The Sherpa way: how Boulder’s first Sherpa is sharing his culture with the Western world

It was the 500+ technical climbing routs of Eldorado Canyon that beckoned Pemba Sherpa to Boulder 24 years ago.

Discarding his return ticket back to the Everest region, some may say Pemba was the founding father of the Colorado Sherpa culture. Establishing first an adventure guide company and then restaurant, Pemba dropped roots in the Rocky Mountain foothills.

Through Sherpa’s Ascent International, the expert has lead trekking, climbing and volunteer service trips in Nepal, Bhutan, Tibet, Pakistan, India and East Africa. He’s lead 45 trips through the Himalayas alone.

“I wanted to see the world and share things with others who have similar interests and passions,” Pemba said in response to a question asking how the idea for an adventure travel company came about. He views his role of adventure tour guide as a way to educate people about travel and the Sherpa people.

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Sherpa’s Adventures Restaurant & Bar’s shaded patio makes diners feel as though they’re on their own trip across the world.

“Sherpa is an ethnic group, not a porter. Many people do not know this,” Pemba points out. The reason people in this ethnic group commonly serve as porters on Mt. Everest is attributed to their long history of living at high altitude which comes with the natural ability to breathe and perform efficiently at high altitude. Sherpa porters are often mistreated in the bureaucracy that Everest has become, however, Pemba says the ethnic group is thriving and even leading the modern-day Nepali economy.

The guide’s aim is to lead trips to less traveled locations in the Himalayas, driving traffic away from crowded Mt. Everest. Pemba explained how more and more ill-prepared people attempt to summit the famous peak each year; causing congestion, not to mention endless safety hazards. The surrounding peaks remain less traveled and allow climbers to enjoy the views without the excess of other tourists. Sherpa’s Ascent International tours differ from other, Westerner-lead tours in the intimacy they offer. Pemba has been known to introduce travelers to his friends and family in his home town  in Nepal.

Pemba’s next dream is to be a professional mountain pilot in the Himalayas. With the unstable economy, he says, this would be difficult to do in the near future.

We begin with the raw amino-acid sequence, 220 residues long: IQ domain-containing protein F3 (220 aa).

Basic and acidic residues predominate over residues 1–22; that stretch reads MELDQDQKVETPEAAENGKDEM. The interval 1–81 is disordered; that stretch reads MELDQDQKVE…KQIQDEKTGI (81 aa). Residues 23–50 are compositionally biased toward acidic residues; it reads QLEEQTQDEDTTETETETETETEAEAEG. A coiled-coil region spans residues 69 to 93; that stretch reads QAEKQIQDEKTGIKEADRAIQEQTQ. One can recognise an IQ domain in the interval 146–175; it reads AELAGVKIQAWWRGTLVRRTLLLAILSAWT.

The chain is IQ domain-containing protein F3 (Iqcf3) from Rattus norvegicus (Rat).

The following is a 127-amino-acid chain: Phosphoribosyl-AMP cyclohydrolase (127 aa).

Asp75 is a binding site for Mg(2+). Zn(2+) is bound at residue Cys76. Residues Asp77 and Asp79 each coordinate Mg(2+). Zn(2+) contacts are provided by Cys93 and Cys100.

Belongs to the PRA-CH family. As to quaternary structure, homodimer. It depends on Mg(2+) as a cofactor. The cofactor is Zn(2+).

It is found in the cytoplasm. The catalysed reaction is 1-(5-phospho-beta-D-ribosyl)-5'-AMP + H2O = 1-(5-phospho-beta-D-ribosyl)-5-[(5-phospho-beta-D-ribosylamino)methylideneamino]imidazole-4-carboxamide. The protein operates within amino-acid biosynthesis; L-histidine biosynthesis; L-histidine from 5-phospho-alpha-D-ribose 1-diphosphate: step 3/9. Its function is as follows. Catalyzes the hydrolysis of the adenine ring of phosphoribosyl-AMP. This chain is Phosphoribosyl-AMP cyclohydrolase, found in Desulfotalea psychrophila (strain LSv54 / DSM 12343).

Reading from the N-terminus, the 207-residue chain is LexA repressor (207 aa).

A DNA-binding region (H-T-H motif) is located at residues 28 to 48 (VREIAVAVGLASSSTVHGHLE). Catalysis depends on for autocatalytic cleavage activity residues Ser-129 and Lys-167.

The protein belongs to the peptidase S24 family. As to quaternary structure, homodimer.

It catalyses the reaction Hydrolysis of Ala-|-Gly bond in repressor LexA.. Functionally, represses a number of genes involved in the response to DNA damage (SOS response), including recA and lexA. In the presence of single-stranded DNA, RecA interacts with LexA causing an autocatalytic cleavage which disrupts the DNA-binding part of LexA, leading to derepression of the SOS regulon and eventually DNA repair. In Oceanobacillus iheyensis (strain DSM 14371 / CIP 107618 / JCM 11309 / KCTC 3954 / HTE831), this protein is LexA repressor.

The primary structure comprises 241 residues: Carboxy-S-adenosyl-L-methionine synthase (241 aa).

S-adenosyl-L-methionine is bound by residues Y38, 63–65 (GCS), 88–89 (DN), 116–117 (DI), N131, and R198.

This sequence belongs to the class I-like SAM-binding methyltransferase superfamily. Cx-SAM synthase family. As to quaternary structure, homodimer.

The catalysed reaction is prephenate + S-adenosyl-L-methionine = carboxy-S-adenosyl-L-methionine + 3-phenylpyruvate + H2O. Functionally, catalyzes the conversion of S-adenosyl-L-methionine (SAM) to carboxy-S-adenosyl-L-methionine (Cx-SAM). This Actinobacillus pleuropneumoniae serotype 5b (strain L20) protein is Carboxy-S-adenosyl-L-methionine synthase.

The adventure tour company’s counterpart—Sherpa’s Adventures Restaurant & Bar—allows for an arm chair (or dinner table chair, rather) tour of travels across the globe. Pemba’s greatest passions are reflected on the walls of his restaurant. Visitors are greeted by the head shots of Sherpas who have summated Mt. Everest and then make their way into Sherpa’s Traveler’s Library & Lounge. If the walls of the lounge could talk, they’d tell stories of heroic mountain ascents; they’d tell of journeys to Thailand, Bhutan and Pakistan, and could recommend the best Colorado trekking. The Traveler’s Lounge is just one of the features that make the ambiance of Sherpa’s so unique.

The menu boasts recipes hailing from Nepal & Tibet as well as a one-of-a-kind brew: Sherpa Ale crafted by O’Dell Brewery. The restaurant’s patio happens to be the largest in Downtown Boulder and makes its guests feel as though they’ve traveled halfway around the world.

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One of the several ice axes that double as a door handle.

If an international trip isn’t on your agenda, enjoy the Himalayas from the comfort of this cozy restaurant situated in the shadow of the Flatirons.

Check up on BoulderSource events for upcoming guest speakers. Sherpa’s Adventures Restaurant & Bar hosts adventurers, climbers, hikers and travelers who give advice and tell their stories.

 

For more information, visit http://www.sherpasrestaurant.com/ or stop by the Boulder restaurant at 825 Walnut Street.

 

 

 

 

 

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